Finding freedom from fear

A Christian Science perspective: What a change in focus and perception can do for handling fear.

A teacher once asked his students to look around their classroom, making mental note of all the blue items they saw. He then asked them to close their eyes and, without opening them, name all the red items they had seen. The students could name only a few. When the teacher asked them to open their eyes again, the students saw lots of red items – in many sizes and in a variety of shapes and shades. When asked why they had not remembered them before, one student said, “Because we were focused on blue!”

Often our perception of reality is determined by where our thoughts are focused. What we accept as being real plays a huge role in our lives: It can generate fear or it can bring peace of mind.

It’s interesting to note that the human tendency to be fearful is often called “the culture of fear.” So how can we cope with the all-too-often irrational tendency to allow the emotion of fear to overrule the important and very natural human desire to be caring and loving?

I’ve found that shifting my focus from a materialistic view to a spiritual view helps me gain an understanding that God’s presence is all-powerful, entirely good, and is reflected by His creation. This spiritual view brings an awareness that Spirit, God, is the inherently good identity reflected by each individual. Situations may appear frightening when viewed from a limited, matter-based standpoint, but a spiritual understanding dissolves fear and brings peaceful resolutions.

Mary Baker Eddy, the discoverer of Christian Science, explains in her major work, “Science and Health with Key to the Scriptures”: “We must look deep into realism instead of accepting only the outward sense of things” (p. 129). And she brings out in this same book the fundamental truth on which the realism of God’s supremacy can be proved in our lives: “We must learn that evil is the awful deception and unreality of existence. Evil is not supreme; good is not helpless” (p. 207).

In support of these statements, Science and Health argues elsewhere: “If thought is startled at the strong claim of Science for the supremacy of God, or Truth, and doubts the supremacy of good, ought we not, contrariwise, to be astounded at the vigorous claims of evil and doubt them, and no longer think it natural to love sin and unnatural to forsake it, – no longer imagine evil to be ever-present and good absent?” (p. 130).

Sometimes, when we’re faced with a frightening situation, human thought may initially accept evil as very powerful. But prayer that turns our thought to spiritual reality provides a lifeline anchoring us in a greater awareness of the native goodness of God’s creation.

When I was in my first year of college, I often sought the quiet I needed for study along the banks of a creek about two miles from my college dorm. One afternoon, as I sat and studied, I heard a car drive up and stop. The driver picked up my bike, shook it, and hurried to where I was sitting. His agitation, demeanor, and words truly frightened me. In that era, there were no cellphones, and I had no means of letting anyone know I was in danger, so I reached out to God in prayer.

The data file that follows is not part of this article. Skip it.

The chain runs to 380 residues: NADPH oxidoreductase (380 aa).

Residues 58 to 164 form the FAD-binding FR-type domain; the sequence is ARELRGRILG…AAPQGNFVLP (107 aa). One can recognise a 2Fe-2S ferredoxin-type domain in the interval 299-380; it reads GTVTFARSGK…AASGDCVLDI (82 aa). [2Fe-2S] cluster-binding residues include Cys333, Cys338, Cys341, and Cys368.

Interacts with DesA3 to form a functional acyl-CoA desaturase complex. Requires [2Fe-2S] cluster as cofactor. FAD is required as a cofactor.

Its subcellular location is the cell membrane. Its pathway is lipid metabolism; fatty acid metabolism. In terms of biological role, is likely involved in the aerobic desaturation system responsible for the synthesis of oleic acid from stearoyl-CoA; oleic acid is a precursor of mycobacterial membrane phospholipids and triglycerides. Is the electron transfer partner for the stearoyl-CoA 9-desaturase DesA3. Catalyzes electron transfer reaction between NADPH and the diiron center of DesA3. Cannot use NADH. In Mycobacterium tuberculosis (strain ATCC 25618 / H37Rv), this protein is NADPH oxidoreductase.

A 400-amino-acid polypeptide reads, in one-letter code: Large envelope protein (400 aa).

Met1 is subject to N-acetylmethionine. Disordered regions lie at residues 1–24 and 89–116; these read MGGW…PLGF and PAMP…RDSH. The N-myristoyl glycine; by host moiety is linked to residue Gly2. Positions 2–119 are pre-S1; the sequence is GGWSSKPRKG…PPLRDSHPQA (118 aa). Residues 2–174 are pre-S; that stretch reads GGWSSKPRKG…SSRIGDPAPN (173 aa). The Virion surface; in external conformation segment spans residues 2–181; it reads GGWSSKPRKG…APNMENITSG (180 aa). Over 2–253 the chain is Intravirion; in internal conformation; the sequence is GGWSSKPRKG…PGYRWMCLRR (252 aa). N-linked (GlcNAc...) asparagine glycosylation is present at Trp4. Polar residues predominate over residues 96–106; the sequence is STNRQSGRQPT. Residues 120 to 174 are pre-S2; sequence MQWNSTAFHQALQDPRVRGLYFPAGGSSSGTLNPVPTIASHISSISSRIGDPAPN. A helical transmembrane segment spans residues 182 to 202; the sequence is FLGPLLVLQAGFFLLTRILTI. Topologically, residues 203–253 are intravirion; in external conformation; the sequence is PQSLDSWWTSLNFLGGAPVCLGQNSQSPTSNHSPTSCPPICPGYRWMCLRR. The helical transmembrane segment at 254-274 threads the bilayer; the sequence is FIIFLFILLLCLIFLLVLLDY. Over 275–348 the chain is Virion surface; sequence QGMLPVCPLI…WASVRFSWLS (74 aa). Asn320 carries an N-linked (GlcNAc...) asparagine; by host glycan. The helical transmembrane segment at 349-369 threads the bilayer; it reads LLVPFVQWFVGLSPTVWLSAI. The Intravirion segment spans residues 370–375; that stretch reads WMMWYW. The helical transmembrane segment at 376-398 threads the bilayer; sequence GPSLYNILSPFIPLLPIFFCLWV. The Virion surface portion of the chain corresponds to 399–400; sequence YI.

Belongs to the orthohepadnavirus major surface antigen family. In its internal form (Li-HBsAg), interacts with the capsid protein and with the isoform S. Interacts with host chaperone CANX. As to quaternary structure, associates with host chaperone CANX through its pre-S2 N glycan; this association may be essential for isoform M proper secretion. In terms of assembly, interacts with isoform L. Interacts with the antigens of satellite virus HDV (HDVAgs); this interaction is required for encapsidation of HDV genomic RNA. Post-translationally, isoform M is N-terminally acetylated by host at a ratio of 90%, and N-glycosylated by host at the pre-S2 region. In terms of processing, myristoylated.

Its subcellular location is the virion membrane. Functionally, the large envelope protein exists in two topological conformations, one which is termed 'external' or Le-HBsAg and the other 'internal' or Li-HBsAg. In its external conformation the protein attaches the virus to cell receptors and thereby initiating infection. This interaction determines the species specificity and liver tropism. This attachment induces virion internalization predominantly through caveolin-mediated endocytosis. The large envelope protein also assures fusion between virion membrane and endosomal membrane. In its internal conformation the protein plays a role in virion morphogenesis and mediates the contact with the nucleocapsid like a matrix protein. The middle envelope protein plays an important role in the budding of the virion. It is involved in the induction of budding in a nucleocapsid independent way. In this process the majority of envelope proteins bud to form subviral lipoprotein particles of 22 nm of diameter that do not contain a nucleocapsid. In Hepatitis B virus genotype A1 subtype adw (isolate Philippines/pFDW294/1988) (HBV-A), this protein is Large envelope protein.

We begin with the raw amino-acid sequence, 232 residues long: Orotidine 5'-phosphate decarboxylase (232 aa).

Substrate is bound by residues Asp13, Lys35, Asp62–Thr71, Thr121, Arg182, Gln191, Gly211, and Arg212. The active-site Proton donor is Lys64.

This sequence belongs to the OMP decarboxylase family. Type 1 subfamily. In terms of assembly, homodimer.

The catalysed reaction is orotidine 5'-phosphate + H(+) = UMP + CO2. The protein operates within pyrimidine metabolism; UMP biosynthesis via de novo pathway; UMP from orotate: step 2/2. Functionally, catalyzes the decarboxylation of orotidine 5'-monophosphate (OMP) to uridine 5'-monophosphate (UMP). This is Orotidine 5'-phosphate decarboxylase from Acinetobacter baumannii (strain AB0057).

This man not only came straight to me, but put his hands on me. Just then, I remembered these words of Jesus: “The kingdom of God is within you” (Luke 17:21) and, “Be not afraid” (Matthew 28:10). To me, this meant that the qualities which define the kingdom of God are expressed fully in every individual. Those qualities include, peace, safety, brotherly love, etc., and these qualities are not something to fear. As I silently prayed, the man began to calm down, and I began to talk with him. I don’t remember exactly what I said, but I do remember becoming peaceful and seeing that, as a child of God – God’s own image – this man in reality included only good qualities. In a short time, he let go of me, went back to his car, and left.

Through this incident, I discovered that, in prayer, I can look for and see the divine reality of God’s always present goodness, and the good qualities that belong to man, which before had been hidden by my sense of fear. In addition to my fear being dissolved, I had witnessed the power of prayer to reveal the native goodness of people.

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About a year ago, I happened upon this statement about the Monitor in the Harvard Business Review – under the charming heading of “do things that don’t interest you”:

“Many things that end up” being meaningful, writes social scientist Joseph Grenny, “have come from conference workshops, articles, or online videos that began as a chore and ended with an insight. My work in Kenya, for example, was heavily influenced by a Christian Science Monitor article I had forced myself to read 10 years earlier. Sometimes, we call things ‘boring’ simply because they lie outside the box we are currently in.”

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The Monitor is a peculiar little publication that’s hard for the world to figure out. We’re run by a church, but we’re not only for church members and we’re not about converting people. We’re known as being fair even as the world becomes as polarized as at any time since the newspaper’s founding in 1908.

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